Extensions to Hierarchical Clustering

- Major weakness of agglomerative clustering

methods - Do not scale well time complexity of at least

O(n2), where n is the number of total objects - Can never undo what was done previously
- Integration of hierarchical distance-based

clustering - BIRCH (1996) uses CF-tree and incrementally

adjusts the quality of sub-clusters - ROCK (1999) clustering categorical data by

neighbor and link analysis - CHAMELEON (1999) hierarchical clustering using

dynamic modeling

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Model-Based Clustering

- What is model-based clustering?
- Attempt to optimize the fit between the given

data and some mathematical model - Based on the assumption Data are generated by a

mixture of underlying probability distribution - Typical methods
- Statistical approach
- EM (Expectation maximization), AutoClass
- Machine learning approach
- COBWEB, CLASSIT
- Neural network approach
- SOM (Self-Organizing Feature Map)

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EM Expectation Maximization

- EM A popular iterative refinement algorithm
- An extension to k-means
- Assign each object to a cluster according to a

weight (prob. distribution) - New means are computed based on weighted measures
- General idea
- Starts with an initial estimate of the parameter

vector - Iteratively rescores the patterns against the

mixture density produced by the parameter vector - The rescored patterns are used to update the

parameter updates - Patterns belonging to the same cluster, if they

are placed by their scores in a particular

component - Algorithm converges fast but may not be in global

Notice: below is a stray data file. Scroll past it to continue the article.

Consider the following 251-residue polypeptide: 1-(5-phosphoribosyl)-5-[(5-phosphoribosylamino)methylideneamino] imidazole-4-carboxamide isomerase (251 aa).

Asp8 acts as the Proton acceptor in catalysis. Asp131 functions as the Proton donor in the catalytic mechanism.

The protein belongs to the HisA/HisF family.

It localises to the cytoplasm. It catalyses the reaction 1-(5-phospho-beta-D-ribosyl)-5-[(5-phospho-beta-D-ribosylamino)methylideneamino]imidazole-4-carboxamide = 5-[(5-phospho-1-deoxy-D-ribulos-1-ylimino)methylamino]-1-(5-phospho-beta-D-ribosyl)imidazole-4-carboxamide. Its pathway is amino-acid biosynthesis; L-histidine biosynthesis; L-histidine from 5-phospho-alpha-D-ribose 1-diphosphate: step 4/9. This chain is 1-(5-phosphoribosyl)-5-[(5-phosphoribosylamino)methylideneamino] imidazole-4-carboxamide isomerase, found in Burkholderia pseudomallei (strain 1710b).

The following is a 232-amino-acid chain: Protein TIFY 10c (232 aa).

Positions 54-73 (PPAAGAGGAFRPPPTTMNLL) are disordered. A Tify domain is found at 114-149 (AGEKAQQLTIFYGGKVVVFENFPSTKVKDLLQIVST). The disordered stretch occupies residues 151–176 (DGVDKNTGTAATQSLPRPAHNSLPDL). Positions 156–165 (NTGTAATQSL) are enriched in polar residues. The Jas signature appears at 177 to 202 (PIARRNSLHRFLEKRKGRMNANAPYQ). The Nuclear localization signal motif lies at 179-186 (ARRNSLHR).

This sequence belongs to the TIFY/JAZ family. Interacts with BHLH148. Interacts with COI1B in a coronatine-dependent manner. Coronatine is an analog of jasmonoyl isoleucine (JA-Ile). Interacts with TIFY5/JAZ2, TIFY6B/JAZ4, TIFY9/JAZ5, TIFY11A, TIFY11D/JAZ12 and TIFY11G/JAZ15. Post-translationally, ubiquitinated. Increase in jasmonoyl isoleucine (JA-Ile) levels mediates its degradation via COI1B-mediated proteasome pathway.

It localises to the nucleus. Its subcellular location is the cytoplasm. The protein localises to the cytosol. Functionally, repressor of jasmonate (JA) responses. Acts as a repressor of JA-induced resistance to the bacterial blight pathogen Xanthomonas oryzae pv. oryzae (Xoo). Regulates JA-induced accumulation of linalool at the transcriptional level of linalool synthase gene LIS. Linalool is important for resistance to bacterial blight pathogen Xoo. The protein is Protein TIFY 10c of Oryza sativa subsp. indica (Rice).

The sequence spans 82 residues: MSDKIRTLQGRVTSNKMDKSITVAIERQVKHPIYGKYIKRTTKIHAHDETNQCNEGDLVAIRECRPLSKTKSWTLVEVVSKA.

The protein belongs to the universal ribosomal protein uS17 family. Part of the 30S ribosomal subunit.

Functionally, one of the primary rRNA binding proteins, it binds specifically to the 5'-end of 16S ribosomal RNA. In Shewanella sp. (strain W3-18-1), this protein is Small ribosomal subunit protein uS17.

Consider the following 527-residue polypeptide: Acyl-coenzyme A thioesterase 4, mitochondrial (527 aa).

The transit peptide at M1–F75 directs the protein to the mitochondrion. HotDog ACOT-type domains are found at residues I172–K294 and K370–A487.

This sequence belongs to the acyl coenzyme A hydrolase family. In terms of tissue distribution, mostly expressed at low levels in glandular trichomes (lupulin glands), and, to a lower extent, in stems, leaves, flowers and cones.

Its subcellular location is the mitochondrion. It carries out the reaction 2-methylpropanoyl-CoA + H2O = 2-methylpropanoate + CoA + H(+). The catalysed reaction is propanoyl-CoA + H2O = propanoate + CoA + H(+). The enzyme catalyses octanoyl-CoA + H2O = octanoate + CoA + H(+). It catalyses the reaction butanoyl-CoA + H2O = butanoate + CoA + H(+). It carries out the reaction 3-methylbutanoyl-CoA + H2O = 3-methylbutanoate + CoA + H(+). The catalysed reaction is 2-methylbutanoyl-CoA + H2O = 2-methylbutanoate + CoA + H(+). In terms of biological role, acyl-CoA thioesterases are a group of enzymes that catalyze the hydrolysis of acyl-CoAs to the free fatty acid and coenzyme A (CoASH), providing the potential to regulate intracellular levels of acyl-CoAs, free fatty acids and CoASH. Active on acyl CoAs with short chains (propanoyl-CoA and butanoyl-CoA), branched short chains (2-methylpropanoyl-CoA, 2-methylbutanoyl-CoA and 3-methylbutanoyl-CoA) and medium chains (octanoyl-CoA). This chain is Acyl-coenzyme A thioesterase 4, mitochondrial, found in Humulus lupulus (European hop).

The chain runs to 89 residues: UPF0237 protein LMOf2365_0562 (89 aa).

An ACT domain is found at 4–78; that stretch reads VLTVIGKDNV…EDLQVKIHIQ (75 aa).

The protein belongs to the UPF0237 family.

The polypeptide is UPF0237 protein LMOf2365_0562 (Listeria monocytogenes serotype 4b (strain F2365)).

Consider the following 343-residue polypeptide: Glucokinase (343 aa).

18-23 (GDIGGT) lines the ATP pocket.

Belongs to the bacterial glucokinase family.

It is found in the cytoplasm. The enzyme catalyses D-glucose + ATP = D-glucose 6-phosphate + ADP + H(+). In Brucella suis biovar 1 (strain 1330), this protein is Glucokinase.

optima

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The EM (Expectation Maximization) Algorithm

- Initially, randomly assign k cluster centers
- Iteratively refine the clusters based on two

steps - Expectation step assign each data point Xi to

cluster Ci with the following probability - Maximization step
- Estimation of model parameters

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Conceptual Clustering

- Conceptual clustering
- A form of clustering in machine learning
- Produces a classification scheme for a set of

unlabeled objects - Finds characteristic description for each concept

(class) - COBWEB
- A popular a simple method of incremental

conceptual learning - Creates a hierarchical clustering in the form of

a classification tree - Each node refers to a concept and contains a

probabilistic description of that concept

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COBWEB Clustering Method

A classification tree

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More on Conceptual Clustering

- Limitations of COBWEB
- The assumption that the attributes are

independent of each other is often too strong

because correlation may exist - Not suitable for clustering large database data

skewed tree and expensive probability

distributions - CLASSIT
- an extension of COBWEB for incremental clustering

of continuous data - suffers similar problems as COBWEB
- AutoClass
- Uses Bayesian statistical analysis to estimate

the number of clusters - Popular in industry

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Neural Network Approach

- Neural network approaches
- Represent each cluster as an exemplar, acting as

a prototype of the cluster - New objects are distributed to the cluster whose